Chapter A: The Anatomy of History
Performance 2 of 3 (please begin reading from here before continuing)
Kukama's grip on an audience is her presence. This must be why during her performances, from start and long after the end, her audience follows her seemingly hypnotized. The processional element of Kukama’s first performance continued to this second one. She begins and the audience is transfixed by her, her words, actions, movement, and the narrative she creates. Her second performance took place in Museu Afro Brasil (Afro-Brazil Museum) located in Ibirapuera Park, the same park where the Bienal pavilion is located.
The museum layout is confusing. There’s a library and then a temporary wall fixed between it and the exhibition. Temporary walls are set up all over the place so finding the location of Kukama’s performance was a pilgrimage of sorts. I had visited the museum once before and even during my second time there I still felt like I was walking through a concentrated maze filled with photographs, paintings, masks, attire, furniture and more. Overall the museum is filled with color, patterns and designs except for the room that houses the wooden skeleton of a slave ship.
The ship, centered in the room, is surrounded by 4 walls that pack large text descriptions in Portuguese, diagrams, maps, blown up photographs, and objects, including chains, metal masks, and dolls. The room is dimly lit as it exhibits an even darker history of slavery in Brazil, the last country in the Western world to abolish slavery. On one side of the wall, footage of slaves is on loop on a large screen. Kukama’s performance took place in this room, she and her co-performer standing at the end of ship, facing away from us, looking up at the screen. A group of 30 or more of us arranged ourselves around the ship. We quieted down. Kukama’s performance began with a story, “I was once a queen…” Flashlight in hand she then proceeded to walk clockwise along the parameter of the room stopping at specific places to add to her story about how the objects/diagrams/photograph played a role in her life. Eventually she had gone all the way around the room and led the audience outside the room to other objects that were significant to her story.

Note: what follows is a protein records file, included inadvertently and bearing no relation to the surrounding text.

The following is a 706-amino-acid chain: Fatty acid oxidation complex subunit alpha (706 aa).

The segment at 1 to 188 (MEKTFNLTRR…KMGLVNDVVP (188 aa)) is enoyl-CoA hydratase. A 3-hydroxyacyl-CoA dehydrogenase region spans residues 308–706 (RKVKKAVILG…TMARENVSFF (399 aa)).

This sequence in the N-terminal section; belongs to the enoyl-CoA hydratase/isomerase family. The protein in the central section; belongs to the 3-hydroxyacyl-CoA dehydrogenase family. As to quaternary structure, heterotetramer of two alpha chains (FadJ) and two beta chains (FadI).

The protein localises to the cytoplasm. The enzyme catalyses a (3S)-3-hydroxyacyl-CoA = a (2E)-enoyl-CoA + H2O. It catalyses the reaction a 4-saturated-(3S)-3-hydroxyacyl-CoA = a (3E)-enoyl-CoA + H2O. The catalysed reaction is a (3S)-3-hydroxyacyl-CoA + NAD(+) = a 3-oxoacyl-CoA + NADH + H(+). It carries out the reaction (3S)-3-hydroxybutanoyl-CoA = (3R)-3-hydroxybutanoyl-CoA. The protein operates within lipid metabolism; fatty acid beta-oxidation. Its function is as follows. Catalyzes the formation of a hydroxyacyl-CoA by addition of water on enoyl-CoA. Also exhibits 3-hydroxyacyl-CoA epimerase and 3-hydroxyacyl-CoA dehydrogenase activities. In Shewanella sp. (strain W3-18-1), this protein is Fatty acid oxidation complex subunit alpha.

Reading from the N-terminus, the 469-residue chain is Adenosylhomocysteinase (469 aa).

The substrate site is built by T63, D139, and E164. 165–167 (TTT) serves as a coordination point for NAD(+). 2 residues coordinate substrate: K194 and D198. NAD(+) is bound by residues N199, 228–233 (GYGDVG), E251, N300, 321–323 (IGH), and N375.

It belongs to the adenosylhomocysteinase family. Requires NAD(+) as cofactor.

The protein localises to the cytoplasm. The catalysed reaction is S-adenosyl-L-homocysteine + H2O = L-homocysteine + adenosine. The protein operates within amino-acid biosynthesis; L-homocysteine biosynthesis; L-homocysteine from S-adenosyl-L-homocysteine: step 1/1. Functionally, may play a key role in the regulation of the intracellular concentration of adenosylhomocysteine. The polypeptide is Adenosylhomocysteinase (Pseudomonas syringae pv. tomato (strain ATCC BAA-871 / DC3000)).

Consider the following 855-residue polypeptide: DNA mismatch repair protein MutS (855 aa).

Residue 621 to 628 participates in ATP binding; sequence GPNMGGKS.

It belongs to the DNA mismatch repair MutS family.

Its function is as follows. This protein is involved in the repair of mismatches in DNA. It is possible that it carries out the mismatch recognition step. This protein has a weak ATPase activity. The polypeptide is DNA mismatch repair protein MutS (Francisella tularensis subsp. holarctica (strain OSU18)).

Kukama adds body to the forgotten or rather subordinate histories to which she brings a more visceral, physical dimension. What was once hegemonically disowned or distanced now becomes present immediate and clear - our collective engagement with the past within the present.
"I was once a queen..." Kukuma began... . Thus turning on its head the very notion of the black woman occupying the worst of the enslaved human condition. Kukama, herself a black woman, commands a primary power and authority during her performances. Unlike Brazil’s past history and current political context where white conservative men are controlling everyone, she and her colleague, also a woman of color, commanded the environment. Here we, the audience, were encaptured by her story and presence - enslaved, as it were to the power of her story.
The endings of Kukama’s performances are unclear. Even after directed to exit the primary place of Kukama’s performances, the audience is repeatedly drawn to follow Kukama to her next destination wherever it may be. At the closing of this second performance, Kukama and her colleague led us outside the museum into the surrounding park. Once outside, Kukama and the other artist split ways, each walking in opposite directions, into the trees. We, the audience, were left to determine if we wanted to continue to follow- actually some did. But, when the two women split ways, after performing side-by-side for the duration of this performance and the first, it was my signal the performance was over. The way I see it is that the unclear ending of the performance signals the after-effects of historical experiences. The story of slavery, that which Kukama highlights, does not end. Although the practice has, its repercussions continue.
Continue to Chapter B: I, too